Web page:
We had a mostly wonderful week—we celebrated Christmas with Beth’s family, we celebrated Beth’s birthday, and we traveled to Wisconsin to see our son Gus at his group home, where we found him in terrific spirits.
And then I read about this. A 19 year-old college student and a 55-year-old mother of five shot dead by police.
Listen, we can say we don’t know for sure what happened, and we shouldn’t rush to judgment. But screw that. We know this: The Chicago Police Department is under fire for very good reason, and even after the Laquan McDonald video surfaced, even after the Mayor’s crocodile-teared speech, somehow the police officers in this instance were still inclined to shoot first and not answer questions later.
What details have surfaced would indicate that there was a 19 year-old raising some hell in his own household—but armed with a baseball bat, not a gun. He graduated from a very good high school, was in college, and had not exhibited any such behavior until recently. I can’t know, but conditions like schizophrenia and bipolar disorder often strike 15-25 year olds. I’ve known some. And they did some crazy, scary stuff. They didn’t get shot. But they were white, and lived in places where the first inclination with good kids doing bad things is to not shoot, but to calm and control and manage, so everybody lives to keep trying.
As for whether race has anything to do with all this—if you can still hypnotize yourself into thinking it doesn’t, I got nothing. Look, I get why some of my fellow white people get perturbed by the terms “white privilege” and “black lives matter.” I confess: I get irked by “white privilege,” though I completely agree that in lots of circumstances, I’m going to be treated differently—and better—than I would be if I were black.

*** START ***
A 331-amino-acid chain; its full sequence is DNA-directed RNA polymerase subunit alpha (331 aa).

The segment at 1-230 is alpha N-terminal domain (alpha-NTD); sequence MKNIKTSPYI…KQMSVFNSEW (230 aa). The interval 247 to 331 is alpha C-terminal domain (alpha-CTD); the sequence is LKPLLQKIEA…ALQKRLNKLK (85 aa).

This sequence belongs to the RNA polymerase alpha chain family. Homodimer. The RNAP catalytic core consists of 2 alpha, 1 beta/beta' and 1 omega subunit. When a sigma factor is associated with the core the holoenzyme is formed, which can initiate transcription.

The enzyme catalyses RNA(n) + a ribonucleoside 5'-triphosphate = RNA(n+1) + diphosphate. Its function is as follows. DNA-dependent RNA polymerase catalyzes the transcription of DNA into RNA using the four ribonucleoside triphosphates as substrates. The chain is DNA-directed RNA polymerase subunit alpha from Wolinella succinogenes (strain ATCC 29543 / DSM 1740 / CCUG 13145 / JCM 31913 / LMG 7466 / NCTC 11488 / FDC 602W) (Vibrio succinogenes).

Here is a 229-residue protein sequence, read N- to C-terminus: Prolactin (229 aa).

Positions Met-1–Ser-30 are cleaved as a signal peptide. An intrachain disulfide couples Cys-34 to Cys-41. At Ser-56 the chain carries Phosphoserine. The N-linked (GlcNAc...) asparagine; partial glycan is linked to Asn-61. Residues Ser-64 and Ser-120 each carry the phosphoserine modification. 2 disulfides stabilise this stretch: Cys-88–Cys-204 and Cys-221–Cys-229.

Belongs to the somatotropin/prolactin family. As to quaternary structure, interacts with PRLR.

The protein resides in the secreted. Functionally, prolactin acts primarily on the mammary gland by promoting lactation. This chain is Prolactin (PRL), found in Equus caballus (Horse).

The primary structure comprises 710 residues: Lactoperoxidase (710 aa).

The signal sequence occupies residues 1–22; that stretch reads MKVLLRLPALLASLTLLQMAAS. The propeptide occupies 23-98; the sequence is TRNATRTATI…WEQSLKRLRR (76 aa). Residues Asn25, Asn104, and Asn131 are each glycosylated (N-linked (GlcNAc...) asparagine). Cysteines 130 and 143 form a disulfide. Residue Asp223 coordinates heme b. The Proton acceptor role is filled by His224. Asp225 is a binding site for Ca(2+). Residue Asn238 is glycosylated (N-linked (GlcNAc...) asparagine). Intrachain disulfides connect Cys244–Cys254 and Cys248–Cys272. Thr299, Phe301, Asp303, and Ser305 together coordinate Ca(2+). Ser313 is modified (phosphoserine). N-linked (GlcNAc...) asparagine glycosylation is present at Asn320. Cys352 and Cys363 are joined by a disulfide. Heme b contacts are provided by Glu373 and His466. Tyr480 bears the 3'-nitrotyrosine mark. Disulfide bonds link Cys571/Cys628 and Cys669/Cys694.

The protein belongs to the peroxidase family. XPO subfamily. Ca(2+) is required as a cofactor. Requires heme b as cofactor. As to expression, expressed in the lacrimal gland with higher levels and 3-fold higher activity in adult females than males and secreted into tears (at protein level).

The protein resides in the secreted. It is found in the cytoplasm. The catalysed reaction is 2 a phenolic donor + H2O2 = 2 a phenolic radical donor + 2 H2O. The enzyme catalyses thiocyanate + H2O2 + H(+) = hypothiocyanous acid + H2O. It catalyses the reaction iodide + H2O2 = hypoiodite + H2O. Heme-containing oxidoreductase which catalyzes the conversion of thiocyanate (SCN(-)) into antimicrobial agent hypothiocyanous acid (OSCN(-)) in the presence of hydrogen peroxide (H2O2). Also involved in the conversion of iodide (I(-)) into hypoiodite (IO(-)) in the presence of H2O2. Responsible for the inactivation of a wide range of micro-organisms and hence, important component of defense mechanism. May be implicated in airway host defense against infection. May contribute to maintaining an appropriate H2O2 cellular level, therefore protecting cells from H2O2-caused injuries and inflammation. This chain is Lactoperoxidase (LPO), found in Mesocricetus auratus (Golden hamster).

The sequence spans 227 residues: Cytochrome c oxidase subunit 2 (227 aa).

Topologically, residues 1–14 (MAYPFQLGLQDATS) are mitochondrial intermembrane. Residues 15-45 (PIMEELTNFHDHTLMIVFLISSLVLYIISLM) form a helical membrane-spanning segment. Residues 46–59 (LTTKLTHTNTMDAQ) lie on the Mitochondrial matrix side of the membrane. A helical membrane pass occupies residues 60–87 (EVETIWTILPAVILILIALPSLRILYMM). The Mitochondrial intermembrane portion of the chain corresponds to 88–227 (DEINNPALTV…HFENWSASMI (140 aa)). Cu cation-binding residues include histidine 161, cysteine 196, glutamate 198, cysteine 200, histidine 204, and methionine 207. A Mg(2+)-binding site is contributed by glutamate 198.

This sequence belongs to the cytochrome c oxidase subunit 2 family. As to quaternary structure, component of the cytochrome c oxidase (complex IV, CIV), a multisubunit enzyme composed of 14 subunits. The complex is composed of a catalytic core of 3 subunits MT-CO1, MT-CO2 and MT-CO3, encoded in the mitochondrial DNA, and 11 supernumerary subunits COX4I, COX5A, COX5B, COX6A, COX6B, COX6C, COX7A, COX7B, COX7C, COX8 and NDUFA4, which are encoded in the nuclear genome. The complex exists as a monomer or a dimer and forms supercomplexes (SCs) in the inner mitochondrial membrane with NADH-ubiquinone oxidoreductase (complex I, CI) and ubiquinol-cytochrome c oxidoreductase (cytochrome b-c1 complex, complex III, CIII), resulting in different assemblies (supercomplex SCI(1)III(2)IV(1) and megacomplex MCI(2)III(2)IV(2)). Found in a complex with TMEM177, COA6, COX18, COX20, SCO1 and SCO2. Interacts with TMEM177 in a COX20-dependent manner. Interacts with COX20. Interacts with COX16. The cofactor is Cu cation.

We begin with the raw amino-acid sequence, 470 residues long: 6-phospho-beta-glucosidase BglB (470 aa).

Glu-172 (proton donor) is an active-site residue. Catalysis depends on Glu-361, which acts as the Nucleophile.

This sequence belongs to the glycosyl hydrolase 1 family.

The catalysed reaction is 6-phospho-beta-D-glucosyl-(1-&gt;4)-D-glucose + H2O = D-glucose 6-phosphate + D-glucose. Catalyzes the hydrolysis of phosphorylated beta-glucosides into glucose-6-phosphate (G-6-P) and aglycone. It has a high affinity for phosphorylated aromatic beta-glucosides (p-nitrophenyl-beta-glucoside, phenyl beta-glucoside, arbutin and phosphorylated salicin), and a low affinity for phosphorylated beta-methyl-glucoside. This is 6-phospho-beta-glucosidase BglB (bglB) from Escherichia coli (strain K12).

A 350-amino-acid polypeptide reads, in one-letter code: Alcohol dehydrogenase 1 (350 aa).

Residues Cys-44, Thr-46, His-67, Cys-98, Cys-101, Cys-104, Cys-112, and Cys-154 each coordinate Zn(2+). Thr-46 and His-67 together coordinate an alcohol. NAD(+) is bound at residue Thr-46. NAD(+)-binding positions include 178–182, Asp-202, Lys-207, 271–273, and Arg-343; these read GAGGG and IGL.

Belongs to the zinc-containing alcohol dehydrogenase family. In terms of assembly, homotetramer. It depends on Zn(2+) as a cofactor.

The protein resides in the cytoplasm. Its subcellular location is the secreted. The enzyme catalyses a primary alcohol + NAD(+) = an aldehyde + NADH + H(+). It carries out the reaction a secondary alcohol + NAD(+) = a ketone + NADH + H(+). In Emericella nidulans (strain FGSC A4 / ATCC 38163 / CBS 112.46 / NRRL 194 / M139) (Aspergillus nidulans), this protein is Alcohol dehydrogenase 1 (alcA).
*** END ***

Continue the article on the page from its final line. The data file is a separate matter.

My issue has always been semantic: How I’m treated should not be considered a privilege, but something owed to everyone. But the truth is, the term is effective—because it’s drawn attention to this disparity. So if “white privilege” is irksome to some, so what? Also—the alternative is to turn it around and say the people who aren’t getting their due are “disadvantaged” or the like. Which, intentionally or not, kind of puts the onus on them. Quit complaining and get advantaged!
And in an ideal world all lives do matter. But it’s clear that often—not everywhere and not every time and not in all circumstances and not in everyone’s eyes—but in many, too many instances, black lives have not mattered. If you don’t like “black lives matter,” try these two: “All lives should matter.” Or how about, “black lives matter, too.”
I’m not sure what to do, and am open to ideas. I didn’t vote for this mayor either time, and that didn’t help. Maybe I’ll join the next march, but I don’t know if the current powers-that-be give a damn.
For now, given that the deadline for tax-deductible contributions is approaching, I’m going to support the national work of organizations like the Southern Poverty Law Center and Equal Justice Initiative.
Here in Chicago, there are great people fighting the good fight. Check out the non-profit Invisible Institute, which has done grueling work in helping to assemble a public database of complaints lodged against police; records, that were, incredibly, not available until some good people had the gumption to fight a long fight.
The Institute’s complaint database work was done in partnership with the Civil Rights and Police Accountability Project. It’s a program of the University of Chicago Law School’s Mandel Legal Clinic, which you can also support via donation.
Whether or not you support these particular efforts, I hope you’ll find and share ways we can do something about the problem. It’s not a South Side or West Side thing, or only a Chicago thing, it’s on all of us.